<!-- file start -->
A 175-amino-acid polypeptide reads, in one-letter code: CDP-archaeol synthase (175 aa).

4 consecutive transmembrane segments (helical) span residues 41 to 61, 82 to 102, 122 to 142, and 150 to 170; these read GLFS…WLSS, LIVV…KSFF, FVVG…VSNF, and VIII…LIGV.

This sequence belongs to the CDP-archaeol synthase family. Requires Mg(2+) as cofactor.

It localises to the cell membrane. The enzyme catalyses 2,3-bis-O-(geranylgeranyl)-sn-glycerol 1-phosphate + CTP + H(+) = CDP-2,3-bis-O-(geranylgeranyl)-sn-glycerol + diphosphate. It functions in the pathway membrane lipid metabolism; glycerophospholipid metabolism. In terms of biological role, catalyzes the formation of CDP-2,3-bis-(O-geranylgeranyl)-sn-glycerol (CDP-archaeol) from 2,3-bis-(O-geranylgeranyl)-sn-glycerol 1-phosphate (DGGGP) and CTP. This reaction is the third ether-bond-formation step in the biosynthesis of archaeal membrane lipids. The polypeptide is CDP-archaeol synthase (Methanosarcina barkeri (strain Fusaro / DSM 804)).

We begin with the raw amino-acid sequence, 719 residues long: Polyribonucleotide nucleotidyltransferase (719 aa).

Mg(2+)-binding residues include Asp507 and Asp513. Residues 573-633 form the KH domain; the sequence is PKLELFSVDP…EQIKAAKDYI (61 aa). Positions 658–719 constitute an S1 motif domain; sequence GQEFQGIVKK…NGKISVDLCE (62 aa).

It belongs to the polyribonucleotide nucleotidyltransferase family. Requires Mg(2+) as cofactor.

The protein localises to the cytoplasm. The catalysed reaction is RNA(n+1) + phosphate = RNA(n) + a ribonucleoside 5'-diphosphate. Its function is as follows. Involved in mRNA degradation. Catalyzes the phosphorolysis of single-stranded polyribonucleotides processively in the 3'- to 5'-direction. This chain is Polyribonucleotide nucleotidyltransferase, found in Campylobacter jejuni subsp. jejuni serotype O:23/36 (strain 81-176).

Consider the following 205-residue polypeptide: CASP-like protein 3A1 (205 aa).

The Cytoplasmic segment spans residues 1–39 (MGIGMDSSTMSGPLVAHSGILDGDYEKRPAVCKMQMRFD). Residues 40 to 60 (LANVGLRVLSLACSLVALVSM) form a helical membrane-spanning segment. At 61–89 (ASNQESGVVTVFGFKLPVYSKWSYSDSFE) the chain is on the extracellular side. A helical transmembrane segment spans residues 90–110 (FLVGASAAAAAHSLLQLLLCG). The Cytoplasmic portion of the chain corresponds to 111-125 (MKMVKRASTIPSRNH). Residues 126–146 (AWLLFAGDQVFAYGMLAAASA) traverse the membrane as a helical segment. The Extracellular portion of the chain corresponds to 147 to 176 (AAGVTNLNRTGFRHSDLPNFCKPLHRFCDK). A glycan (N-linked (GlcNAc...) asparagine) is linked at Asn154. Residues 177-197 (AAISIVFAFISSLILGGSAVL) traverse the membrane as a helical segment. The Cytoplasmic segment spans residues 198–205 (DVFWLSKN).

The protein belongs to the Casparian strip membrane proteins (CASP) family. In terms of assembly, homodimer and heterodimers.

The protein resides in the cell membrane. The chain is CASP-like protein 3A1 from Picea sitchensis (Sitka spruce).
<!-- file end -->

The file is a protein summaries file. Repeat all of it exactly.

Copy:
A 175-amino-acid polypeptide reads, in one-letter code: CDP-archaeol synthase (175 aa).

4 consecutive transmembrane segments (helical) span residues 41 to 61, 82 to 102, 122 to 142, and 150 to 170; these read GLFS…WLSS, LIVV…KSFF, FVVG…VSNF, and VIII…LIGV.

This sequence belongs to the CDP-archaeol synthase family. Requires Mg(2+) as cofactor.

It localises to the cell membrane. The enzyme catalyses 2,3-bis-O-(geranylgeranyl)-sn-glycerol 1-phosphate + CTP + H(+) = CDP-2,3-bis-O-(geranylgeranyl)-sn-glycerol + diphosphate. It functions in the pathway membrane lipid metabolism; glycerophospholipid metabolism. In terms of biological role, catalyzes the formation of CDP-2,3-bis-(O-geranylgeranyl)-sn-glycerol (CDP-archaeol) from 2,3-bis-(O-geranylgeranyl)-sn-glycerol 1-phosphate (DGGGP) and CTP. This reaction is the third ether-bond-formation step in the biosynthesis of archaeal membrane lipids. The polypeptide is CDP-archaeol synthase (Methanosarcina barkeri (strain Fusaro / DSM 804)).

We begin with the raw amino-acid sequence, 719 residues long: Polyribonucleotide nucleotidyltransferase (719 aa).

Mg(2+)-binding residues include Asp507 and Asp513. Residues 573-633 form the KH domain; the sequence is PKLELFSVDP…EQIKAAKDYI (61 aa). Positions 658–719 constitute an S1 motif domain; sequence GQEFQGIVKK…NGKISVDLCE (62 aa).

It belongs to the polyribonucleotide nucleotidyltransferase family. Requires Mg(2+) as cofactor.

The protein localises to the cytoplasm. The catalysed reaction is RNA(n+1) + phosphate = RNA(n) + a ribonucleoside 5'-diphosphate. Its function is as follows. Involved in mRNA degradation. Catalyzes the phosphorolysis of single-stranded polyribonucleotides processively in the 3'- to 5'-direction. This chain is Polyribonucleotide nucleotidyltransferase, found in Campylobacter jejuni subsp. jejuni serotype O:23/36 (strain 81-176).

Consider the following 205-residue polypeptide: CASP-like protein 3A1 (205 aa).

The Cytoplasmic segment spans residues 1–39 (MGIGMDSSTMSGPLVAHSGILDGDYEKRPAVCKMQMRFD). Residues 40 to 60 (LANVGLRVLSLACSLVALVSM) form a helical membrane-spanning segment. At 61–89 (ASNQESGVVTVFGFKLPVYSKWSYSDSFE) the chain is on the extracellular side. A helical transmembrane segment spans residues 90–110 (FLVGASAAAAAHSLLQLLLCG). The Cytoplasmic portion of the chain corresponds to 111-125 (MKMVKRASTIPSRNH). Residues 126–146 (AWLLFAGDQVFAYGMLAAASA) traverse the membrane as a helical segment. The Extracellular portion of the chain corresponds to 147 to 176 (AAGVTNLNRTGFRHSDLPNFCKPLHRFCDK). A glycan (N-linked (GlcNAc...) asparagine) is linked at Asn154. Residues 177-197 (AAISIVFAFISSLILGGSAVL) traverse the membrane as a helical segment. The Cytoplasmic segment spans residues 198–205 (DVFWLSKN).

The protein belongs to the Casparian strip membrane proteins (CASP) family. In terms of assembly, homodimer and heterodimers.

The protein resides in the cell membrane. The chain is CASP-like protein 3A1 from Picea sitchensis (Sitka spruce).